These days, we often find ourselves thinking about the ways that technology is changing our lives. But while technologies and innovations certainly have a major effect on how consumers behave, the specific changes in our culture do as well, and can be just as impactful. As our society adopts new trends and new ideas — whether organically or in tandem with new technology — the marketing stories and strategies that we use to appeal to consumers must adapt to suit the mindset of the times. After all, there’s nothing worse than tone-deaf marketing — just look at the recent Peloton debacle.

With that said, here’s a look at some of the recent shifts in our culture that affect how brands must approach business practices and adjust how they market themselves accordingly.

  1. We are increasingly sustainably-minded

Now more than ever, individuals are focused on living sustainably and being environmentally-conscious. And research has shown that the majority of consumers, namely Gen Xers and Millennials, prefer brands that align with their own personal values. It’s why major brands have begun to enact plastic straw bans, and why companies like Google are actively looking to become carbon-neutral or reliant solely on renewable energy. Inversely, it’s also why there has been so much controversy over Coca-Cola’s dubious and unethical sustainability practices

Seeing as how sustainability is on the forefront of consumers’ minds, brands should make the effort to demonstrate their efforts in being environmentally conscious as they formulate their marketing strategies. Highlighting products that are reusable or made with recycled materials can spark interest. Incorporating some form of corporate philanthropy can do the same, like with TOMS’ now famous One for One system.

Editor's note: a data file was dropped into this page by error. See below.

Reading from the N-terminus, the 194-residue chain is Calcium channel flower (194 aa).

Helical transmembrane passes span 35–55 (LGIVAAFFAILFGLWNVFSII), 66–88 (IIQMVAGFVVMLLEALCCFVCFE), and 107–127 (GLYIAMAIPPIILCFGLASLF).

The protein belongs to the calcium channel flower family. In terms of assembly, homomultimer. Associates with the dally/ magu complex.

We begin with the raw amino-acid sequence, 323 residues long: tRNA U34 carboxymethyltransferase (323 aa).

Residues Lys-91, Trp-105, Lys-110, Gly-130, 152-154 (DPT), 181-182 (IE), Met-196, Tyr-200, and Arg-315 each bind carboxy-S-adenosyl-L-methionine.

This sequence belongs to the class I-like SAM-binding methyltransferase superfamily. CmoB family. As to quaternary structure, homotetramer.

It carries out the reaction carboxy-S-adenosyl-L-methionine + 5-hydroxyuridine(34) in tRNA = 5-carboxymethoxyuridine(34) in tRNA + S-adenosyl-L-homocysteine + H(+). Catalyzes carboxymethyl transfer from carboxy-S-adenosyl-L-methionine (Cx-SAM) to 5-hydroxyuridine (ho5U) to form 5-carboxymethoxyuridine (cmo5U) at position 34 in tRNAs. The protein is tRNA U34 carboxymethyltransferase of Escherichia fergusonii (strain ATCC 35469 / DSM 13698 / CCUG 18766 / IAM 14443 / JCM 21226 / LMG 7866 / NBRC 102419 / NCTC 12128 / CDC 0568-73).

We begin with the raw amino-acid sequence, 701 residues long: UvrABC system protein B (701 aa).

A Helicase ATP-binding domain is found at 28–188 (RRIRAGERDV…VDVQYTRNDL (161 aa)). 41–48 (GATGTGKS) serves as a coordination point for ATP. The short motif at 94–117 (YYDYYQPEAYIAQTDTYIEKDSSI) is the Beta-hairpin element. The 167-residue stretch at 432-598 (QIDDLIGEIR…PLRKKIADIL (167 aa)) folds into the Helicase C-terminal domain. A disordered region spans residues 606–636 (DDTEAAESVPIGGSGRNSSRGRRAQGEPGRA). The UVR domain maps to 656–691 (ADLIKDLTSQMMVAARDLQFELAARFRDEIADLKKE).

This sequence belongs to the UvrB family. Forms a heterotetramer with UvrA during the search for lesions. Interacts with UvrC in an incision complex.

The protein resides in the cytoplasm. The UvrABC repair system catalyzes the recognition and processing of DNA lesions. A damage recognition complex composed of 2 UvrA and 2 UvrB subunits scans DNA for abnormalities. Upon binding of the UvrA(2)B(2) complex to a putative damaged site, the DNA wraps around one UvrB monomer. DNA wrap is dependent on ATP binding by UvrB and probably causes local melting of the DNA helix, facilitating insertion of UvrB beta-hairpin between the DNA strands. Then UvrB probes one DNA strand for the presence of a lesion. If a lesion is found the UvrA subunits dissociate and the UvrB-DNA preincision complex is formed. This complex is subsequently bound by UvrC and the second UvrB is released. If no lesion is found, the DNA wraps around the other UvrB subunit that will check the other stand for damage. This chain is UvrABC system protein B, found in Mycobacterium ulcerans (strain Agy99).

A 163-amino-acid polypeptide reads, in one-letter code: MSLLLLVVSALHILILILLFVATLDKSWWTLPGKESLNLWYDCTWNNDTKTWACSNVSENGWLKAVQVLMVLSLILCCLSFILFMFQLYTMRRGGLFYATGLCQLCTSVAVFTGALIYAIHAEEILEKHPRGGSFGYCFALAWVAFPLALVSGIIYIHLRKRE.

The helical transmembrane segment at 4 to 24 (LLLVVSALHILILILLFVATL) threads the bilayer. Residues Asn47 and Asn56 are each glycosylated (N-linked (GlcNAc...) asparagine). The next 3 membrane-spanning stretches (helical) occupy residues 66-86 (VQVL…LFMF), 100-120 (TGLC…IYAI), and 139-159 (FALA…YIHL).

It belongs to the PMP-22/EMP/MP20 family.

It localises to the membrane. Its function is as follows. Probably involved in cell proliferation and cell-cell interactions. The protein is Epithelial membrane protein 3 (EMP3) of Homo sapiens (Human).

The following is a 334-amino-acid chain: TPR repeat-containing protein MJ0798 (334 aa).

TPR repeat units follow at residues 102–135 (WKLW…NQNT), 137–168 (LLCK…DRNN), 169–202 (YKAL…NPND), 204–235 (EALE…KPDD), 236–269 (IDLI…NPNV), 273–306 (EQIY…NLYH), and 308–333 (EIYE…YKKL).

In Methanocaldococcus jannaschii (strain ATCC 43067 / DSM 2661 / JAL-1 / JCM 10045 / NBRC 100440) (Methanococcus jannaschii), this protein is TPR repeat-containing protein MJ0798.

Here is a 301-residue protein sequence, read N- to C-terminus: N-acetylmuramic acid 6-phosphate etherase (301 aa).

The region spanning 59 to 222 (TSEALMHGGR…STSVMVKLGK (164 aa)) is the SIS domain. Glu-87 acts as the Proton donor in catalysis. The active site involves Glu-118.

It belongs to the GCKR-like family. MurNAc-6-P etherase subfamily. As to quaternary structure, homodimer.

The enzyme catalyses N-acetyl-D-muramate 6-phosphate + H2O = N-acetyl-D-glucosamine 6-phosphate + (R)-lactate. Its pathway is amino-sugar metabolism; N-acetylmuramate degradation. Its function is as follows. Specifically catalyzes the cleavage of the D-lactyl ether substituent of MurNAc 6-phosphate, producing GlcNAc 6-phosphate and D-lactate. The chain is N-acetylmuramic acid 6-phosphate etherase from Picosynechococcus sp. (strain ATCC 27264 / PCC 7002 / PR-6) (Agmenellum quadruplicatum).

1. Influencers are far more prominent

Online culture as a whole, like in the real world, is made up of niches and specific communities. And within those communities are personalities, or influencers, who cultivate followings and audiences, typically on social media platforms. Influencers are appealing to consumers in a different way from most celebrities in that they are more relatable and authentic, which is a result of the social media format. This sets up influencers well to bring interest to certain brands, something that marketers should take note of and consider when formulating strategies.

Even without brand deals, these influencers function as early adopters of products and services. By bringing these products to the attention of their audience, they naturally create interest and can ultimately drive sales and higher brand engagement. With smart partnerships then, influencers represent a way for brands to break through the noise and garner direct attention from particular audiences.

  1. Society is more multicultural than ever

It’s fair to say that technology has allowed for a greater dissemination of cultural ideas from across the world, and results in a blending of sorts. This leads to an increasingly diverse array of behaviors, interests and lifestyles within a region. For example, K-pop has made major waves in the Western market in the past year, and Latin music is now more popular than genres like country or EDM in the U.S. On top of that, the people in the United States itself are becoming increasingly diverse

Brands themselves are also susceptible to this global and multicultural influence in their marketing. Sure, it’s something that brands must become aware of as they grow to international levels. But the essential conclusion to be reached from this cultural change is that marketers must be fundamentally inclusive in their campaigns and strategies.

Aside from new technological advancements, cultural shifts are the other major influence on consumer behavior. Sometimes the two work together to create a change, and other times they can create movement on their own. But seeing as how focused we often are on technology and what it will do for us, it’s equally important to constantly take the pulse of society to understand what appeals to people and what doesn’t in relation to their constantly evolving preferences and beliefs.